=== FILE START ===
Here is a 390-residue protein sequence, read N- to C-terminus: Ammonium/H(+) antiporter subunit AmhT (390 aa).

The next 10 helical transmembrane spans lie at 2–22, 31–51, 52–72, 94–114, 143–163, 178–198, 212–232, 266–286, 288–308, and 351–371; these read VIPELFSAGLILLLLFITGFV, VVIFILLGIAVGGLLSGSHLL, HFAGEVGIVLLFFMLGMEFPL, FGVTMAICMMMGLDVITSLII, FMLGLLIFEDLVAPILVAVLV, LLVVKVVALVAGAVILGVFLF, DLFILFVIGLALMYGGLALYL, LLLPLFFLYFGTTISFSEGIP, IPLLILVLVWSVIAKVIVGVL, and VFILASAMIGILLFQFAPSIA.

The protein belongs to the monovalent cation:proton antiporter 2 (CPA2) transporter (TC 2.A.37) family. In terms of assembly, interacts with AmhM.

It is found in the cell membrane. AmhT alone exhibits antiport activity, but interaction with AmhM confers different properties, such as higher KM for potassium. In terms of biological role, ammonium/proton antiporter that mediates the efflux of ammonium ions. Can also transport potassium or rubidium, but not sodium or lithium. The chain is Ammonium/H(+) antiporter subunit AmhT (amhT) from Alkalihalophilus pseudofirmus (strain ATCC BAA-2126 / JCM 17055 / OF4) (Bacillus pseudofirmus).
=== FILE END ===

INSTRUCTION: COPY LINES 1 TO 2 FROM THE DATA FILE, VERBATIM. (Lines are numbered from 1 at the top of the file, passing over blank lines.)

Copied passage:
Here is a 390-residue protein sequence, read N- to C-terminus: Ammonium/H(+) antiporter subunit AmhT (390 aa).

The next 10 helical transmembrane spans lie at 2–22, 31–51, 52–72, 94–114, 143–163, 178–198, 212–232, 266–286, 288–308, and 351–371; these read VIPELFSAGLILLLLFITGFV, VVIFILLGIAVGGLLSGSHLL, HFAGEVGIVLLFFMLGMEFPL, FGVTMAICMMMGLDVITSLII, FMLGLLIFEDLVAPILVAVLV, LLVVKVVALVAGAVILGVFLF, DLFILFVIGLALMYGGLALYL, LLLPLFFLYFGTTISFSEGIP, IPLLILVLVWSVIAKVIVGVL, and VFILASAMIGILLFQFAPSIA.